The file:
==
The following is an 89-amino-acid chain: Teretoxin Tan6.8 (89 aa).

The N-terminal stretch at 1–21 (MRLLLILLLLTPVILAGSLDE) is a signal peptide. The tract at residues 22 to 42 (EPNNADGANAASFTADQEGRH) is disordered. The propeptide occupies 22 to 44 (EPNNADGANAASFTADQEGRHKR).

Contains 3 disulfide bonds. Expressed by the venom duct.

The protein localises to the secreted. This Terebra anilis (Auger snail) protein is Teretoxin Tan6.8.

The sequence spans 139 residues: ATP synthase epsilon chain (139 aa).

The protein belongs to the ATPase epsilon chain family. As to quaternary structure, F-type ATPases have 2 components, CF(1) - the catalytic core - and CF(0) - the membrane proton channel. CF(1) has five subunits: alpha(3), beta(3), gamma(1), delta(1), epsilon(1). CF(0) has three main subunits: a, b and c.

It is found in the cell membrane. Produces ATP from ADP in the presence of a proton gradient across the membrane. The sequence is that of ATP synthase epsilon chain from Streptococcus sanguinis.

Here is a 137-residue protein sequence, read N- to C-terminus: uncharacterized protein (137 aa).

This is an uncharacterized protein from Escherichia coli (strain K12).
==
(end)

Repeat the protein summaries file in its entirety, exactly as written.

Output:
The following is an 89-amino-acid chain: Teretoxin Tan6.8 (89 aa).

The N-terminal stretch at 1–21 (MRLLLILLLLTPVILAGSLDE) is a signal peptide. The tract at residues 22 to 42 (EPNNADGANAASFTADQEGRH) is disordered. The propeptide occupies 22 to 44 (EPNNADGANAASFTADQEGRHKR).

Contains 3 disulfide bonds. Expressed by the venom duct.

The protein localises to the secreted. This Terebra anilis (Auger snail) protein is Teretoxin Tan6.8.

The sequence spans 139 residues: ATP synthase epsilon chain (139 aa).

The protein belongs to the ATPase epsilon chain family. As to quaternary structure, F-type ATPases have 2 components, CF(1) - the catalytic core - and CF(0) - the membrane proton channel. CF(1) has five subunits: alpha(3), beta(3), gamma(1), delta(1), epsilon(1). CF(0) has three main subunits: a, b and c.

It is found in the cell membrane. Produces ATP from ADP in the presence of a proton gradient across the membrane. The sequence is that of ATP synthase epsilon chain from Streptococcus sanguinis.

Here is a 137-residue protein sequence, read N- to C-terminus: uncharacterized protein (137 aa).

This is an uncharacterized protein from Escherichia coli (strain K12).